KATHERINE PALMER (1895-1982)
Katherine Van Winkle Palmer was born in Oakville, Washington. She credited her physician father, Jacob Outwater Van Winkle, for stimulating her interest in science. “He had an interest in natural history,” she once told a reporter, “and we lived in western Washington, an area rich in paleontology. I knew fossils as a child, so by the time I went to the University of Washington I knew I wanted to study geology.” She was the only girl in her high school to go on to college. In 1918, she received her bachelor’s degree from the University of Washington, where she studied under the great invertebrate paleontologist Charles Weaver (1880-1958).
After graduation, Weaver “sent” her to Cornell to study under Gilbert Harris, with the intention that she would return to Washington, ultimately to replace him at the University. But in Ithaca, she met Ephraim Laurence Palmer, Professor of Rural Education and Nature Study at Cornell, and, she said, she “never went back to do what I was supposed to do in Washington.” The Palmers were married on December 24, 1921. For the next 50 years they were not only personal but also professional partners, occasionally referred to as one of the most notable husband-and-wife teams in American science.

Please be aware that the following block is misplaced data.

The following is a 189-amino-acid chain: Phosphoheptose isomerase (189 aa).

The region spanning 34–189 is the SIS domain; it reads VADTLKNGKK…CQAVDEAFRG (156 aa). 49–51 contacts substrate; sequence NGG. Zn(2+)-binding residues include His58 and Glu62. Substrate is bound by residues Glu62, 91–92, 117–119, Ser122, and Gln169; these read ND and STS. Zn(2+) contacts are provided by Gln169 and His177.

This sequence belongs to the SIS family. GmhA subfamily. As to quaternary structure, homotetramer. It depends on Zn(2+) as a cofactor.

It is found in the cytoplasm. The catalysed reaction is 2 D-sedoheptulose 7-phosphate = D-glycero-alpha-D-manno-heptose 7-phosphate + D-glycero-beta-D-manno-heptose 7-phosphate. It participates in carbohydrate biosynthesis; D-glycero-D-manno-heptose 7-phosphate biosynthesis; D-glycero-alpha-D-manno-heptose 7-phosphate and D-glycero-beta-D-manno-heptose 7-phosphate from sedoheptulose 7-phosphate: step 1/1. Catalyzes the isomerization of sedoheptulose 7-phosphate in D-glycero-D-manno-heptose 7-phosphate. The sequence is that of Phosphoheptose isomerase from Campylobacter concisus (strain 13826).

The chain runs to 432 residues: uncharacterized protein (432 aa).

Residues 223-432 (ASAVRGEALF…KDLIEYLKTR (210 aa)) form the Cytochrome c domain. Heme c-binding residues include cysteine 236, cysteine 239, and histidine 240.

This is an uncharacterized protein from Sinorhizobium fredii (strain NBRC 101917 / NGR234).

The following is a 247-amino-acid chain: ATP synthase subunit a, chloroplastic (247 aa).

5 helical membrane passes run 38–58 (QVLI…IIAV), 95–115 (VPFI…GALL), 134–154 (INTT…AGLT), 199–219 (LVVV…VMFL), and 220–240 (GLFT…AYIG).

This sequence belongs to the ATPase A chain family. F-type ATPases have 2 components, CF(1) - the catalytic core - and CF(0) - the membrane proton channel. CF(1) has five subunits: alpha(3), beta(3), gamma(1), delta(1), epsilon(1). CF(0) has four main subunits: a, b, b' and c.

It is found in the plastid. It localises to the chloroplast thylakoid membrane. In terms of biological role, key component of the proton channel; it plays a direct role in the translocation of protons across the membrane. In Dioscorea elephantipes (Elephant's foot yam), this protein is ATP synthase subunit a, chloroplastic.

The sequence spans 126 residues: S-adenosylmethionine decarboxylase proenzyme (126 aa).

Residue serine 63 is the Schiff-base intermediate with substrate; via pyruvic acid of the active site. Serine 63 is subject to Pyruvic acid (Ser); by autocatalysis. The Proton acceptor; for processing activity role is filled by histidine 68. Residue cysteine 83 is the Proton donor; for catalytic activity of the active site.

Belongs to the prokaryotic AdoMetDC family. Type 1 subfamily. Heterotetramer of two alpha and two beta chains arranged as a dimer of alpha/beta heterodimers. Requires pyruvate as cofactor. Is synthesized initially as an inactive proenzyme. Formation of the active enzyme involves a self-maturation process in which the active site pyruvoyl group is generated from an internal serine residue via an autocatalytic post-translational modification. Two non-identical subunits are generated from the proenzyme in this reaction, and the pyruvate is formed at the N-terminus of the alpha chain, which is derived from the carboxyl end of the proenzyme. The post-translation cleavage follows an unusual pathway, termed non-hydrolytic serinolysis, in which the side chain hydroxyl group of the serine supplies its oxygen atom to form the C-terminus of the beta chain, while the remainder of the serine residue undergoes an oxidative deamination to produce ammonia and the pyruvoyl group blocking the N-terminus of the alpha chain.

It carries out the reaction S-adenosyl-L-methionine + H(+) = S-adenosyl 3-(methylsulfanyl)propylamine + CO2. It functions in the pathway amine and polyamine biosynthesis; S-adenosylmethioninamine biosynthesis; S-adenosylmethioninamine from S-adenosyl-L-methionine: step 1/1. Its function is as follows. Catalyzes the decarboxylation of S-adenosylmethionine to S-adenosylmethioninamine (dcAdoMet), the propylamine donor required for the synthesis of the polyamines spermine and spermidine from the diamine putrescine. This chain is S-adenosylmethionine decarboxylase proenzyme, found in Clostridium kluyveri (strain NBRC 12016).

Katherine Palmer received her PhD under Harris at Cornell in 1925. Although she never held a full-time paid position in the field other than the Director of the Paleontological Research Institution, she went on to become one of the most accomplished female invertebrate paleontologists in history, publishing widely in the paleontology and taxonomy of Cenozoic mollusks. She was the first woman to receive American paleontology’s highest honor, the Paleontological Society Medal, in 1972.